Ian McKellen wants to give the NHS ‘a big hug’ after receiving coronavirus vaccine: ‘I feel very lucky’

Ian McKellen receives the coronavirus vaccine while wearing a rainbow scarf and face mask

Ian McKellen has praised the British National Health Service and wants to give it “a big hug” after becoming one of the first in the nation to receive the coronavirus vaccine.

The 81-year-old actor was injected with the Pfizer-BioTNech COVID-19 vaccine as part of the mass rollout that will see tens of millions vaccinated against the virus in a matter of months.

With the vaccine prioritised to those at highest-risk, over-80, and frontline healthcare and care home workers, McKellen was among the top of the list for his jab on Wednesday (16 December).

He said: “It’s a very special day, I feel euphoric.”

Ian McKellen: ‘I would encourage everybody to do the sensible thing’

“Anyone who has lived as long as I have is alive because they have had previous vaccinations, the take-up amongst the older generation will be 100 per cent – it ought to be – because you’re having it not just for yourself but for people who you are close to – you’re doing your bit for society.

“Of course, it’s painless, it’s convenient, and getting in touch and meeting NHS staff and saying thank you to them for how hard they’ve been working is a bonus, I would have no hesitation in recommending it to anyone.

“I feel very lucky to have had the vaccine.”

The Lord of the Rings implored Britain’s oldest and beyond to get the vaccine, which he received at the Arts Research Centre in Queen Mary University Hospital.

Ian McKellen told ITV: “Next time I come – well no, six days after I next come – I’m going to give them all a big hug. Is that allowed? I don’t know.

“That’s the real bonus of all this, to watch and see what works in this country and what doesn’t work – and it seems to me the NHS is right at the top of the list for institutions that do work.”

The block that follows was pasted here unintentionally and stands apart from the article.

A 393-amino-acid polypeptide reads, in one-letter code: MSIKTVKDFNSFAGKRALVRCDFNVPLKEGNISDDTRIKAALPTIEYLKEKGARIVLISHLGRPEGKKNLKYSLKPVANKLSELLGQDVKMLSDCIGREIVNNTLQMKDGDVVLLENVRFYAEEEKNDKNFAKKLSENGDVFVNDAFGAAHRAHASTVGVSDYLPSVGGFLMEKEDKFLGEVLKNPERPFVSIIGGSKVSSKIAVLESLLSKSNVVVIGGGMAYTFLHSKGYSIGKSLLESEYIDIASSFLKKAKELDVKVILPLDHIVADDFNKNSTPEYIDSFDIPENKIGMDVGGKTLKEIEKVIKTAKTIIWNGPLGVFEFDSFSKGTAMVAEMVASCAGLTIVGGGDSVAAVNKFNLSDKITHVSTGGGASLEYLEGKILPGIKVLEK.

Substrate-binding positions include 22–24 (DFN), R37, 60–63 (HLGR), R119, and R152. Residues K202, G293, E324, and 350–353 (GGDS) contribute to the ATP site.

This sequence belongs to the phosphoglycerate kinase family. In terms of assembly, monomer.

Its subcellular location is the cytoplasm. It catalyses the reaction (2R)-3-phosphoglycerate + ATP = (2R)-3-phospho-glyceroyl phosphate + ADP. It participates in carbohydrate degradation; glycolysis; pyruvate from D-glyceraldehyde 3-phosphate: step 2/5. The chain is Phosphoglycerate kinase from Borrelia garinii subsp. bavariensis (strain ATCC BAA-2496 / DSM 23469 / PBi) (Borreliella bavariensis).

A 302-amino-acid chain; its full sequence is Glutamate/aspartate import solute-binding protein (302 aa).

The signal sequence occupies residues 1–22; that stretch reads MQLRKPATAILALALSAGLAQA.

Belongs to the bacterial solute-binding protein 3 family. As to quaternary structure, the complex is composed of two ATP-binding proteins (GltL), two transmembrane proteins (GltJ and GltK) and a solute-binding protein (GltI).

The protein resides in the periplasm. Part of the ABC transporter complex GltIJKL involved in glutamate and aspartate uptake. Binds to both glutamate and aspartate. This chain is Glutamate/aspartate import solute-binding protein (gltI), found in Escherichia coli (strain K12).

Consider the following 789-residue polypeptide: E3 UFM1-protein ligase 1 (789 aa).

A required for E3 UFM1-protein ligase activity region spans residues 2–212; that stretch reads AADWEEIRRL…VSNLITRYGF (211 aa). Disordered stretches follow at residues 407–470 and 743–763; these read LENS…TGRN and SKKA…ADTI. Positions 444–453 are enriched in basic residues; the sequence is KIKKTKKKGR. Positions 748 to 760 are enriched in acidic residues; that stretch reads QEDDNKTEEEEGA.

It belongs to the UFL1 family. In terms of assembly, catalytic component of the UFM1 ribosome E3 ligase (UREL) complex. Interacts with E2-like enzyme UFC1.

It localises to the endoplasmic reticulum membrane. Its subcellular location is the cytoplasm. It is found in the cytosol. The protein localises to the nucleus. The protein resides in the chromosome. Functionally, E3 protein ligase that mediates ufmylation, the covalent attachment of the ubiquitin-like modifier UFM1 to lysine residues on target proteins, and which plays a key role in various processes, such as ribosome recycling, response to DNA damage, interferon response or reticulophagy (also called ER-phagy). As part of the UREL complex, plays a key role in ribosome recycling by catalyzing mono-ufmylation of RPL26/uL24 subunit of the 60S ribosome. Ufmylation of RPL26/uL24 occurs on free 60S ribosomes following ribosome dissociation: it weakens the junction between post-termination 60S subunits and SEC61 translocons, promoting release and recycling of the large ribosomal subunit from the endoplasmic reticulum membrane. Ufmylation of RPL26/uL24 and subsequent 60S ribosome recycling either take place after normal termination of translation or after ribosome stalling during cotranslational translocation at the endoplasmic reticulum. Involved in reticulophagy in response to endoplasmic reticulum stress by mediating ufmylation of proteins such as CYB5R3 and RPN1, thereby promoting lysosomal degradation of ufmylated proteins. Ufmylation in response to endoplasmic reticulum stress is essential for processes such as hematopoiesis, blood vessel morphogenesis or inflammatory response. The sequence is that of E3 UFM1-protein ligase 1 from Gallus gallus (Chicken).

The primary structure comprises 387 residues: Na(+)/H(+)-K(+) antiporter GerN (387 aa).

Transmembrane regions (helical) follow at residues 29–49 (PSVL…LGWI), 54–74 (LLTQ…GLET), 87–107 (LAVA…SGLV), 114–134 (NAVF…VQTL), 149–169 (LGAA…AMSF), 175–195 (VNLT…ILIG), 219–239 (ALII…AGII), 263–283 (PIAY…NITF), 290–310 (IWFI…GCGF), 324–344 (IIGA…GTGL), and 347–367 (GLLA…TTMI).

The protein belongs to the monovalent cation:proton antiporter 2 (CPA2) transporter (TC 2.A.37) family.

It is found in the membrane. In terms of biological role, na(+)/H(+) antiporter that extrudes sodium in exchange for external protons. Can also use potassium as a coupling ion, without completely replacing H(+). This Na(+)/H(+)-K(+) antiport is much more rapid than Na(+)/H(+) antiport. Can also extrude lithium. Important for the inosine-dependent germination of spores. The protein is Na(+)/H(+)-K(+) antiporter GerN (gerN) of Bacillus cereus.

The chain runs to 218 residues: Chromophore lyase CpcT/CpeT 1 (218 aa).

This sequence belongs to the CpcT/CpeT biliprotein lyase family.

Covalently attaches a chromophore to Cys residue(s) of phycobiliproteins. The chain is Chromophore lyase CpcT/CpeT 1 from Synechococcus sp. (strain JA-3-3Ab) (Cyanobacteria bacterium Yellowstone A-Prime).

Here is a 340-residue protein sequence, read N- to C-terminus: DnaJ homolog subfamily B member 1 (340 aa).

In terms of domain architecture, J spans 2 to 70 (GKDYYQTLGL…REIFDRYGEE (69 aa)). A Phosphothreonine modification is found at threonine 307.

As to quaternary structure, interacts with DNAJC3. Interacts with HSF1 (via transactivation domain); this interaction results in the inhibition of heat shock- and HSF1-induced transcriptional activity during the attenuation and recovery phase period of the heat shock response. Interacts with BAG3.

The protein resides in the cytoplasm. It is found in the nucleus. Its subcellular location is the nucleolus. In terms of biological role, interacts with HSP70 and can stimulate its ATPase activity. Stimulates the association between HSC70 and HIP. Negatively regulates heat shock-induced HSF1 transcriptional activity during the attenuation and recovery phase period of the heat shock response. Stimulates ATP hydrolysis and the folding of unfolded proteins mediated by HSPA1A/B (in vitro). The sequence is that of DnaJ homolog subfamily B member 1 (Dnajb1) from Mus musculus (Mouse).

He added: “I would encourage everybody to do the sensible thing, not just for themselves but for everybody else because if you’re virus-free that helps everybody else, doesn’t it?”

What is the Pfizer-BioNTech vaccine?

The German company BioTNech partnered with US drugmaker Pfizer to develop and test the coronavirus vaccine, known as BNT162b2. Clinical trials showed it has an efficacy rate of 95 per cent.

It requires two injections 21 days apart.

There are many types of vaccines, and the Pfizer-BioNTech essentially gives the body a safe blueprint for it to battle SARS-CoV-2.

A nurse carries a syringe full of the coronavirus vaccine in a make-shift NHS vaccine centre

A nurse prepares the first of two injections with a dose of the Pfizer/BioNtech COVID-19 vaccine at a makeshift NHS clinic in a horse racing ground. (STEVE PARSONS/POOL/AFP via Getty Images)

The vaccine works by injecting the body with the genetic material cells read to make proteins – in this case, the spiked proteins that give the coronavirus its “crown” shape.

Completely harmless, our cells breakdown the injected material but make a note of the protein shape.

So, if the body encounters the coronavirus – with its spiked proteins – the body knows it shouldn’t be there and already has the plan ready to make antibodies and T-lymphocytes.

T-lymphocytes, also known as T-cells, are tailor-made by the immune system to hone in on and destroy cells infected by viruses. They, too, recognise the spiked proteins that cling to the surfaces of infected cells.

It is possible, researchers say, that the immediate amount of antibodies and T-cells in the body will drop in the months after the vaccination.

But the body is completely prepared for this – the immune system is packed with special memory cells that remember the coronavirus for years or even decades.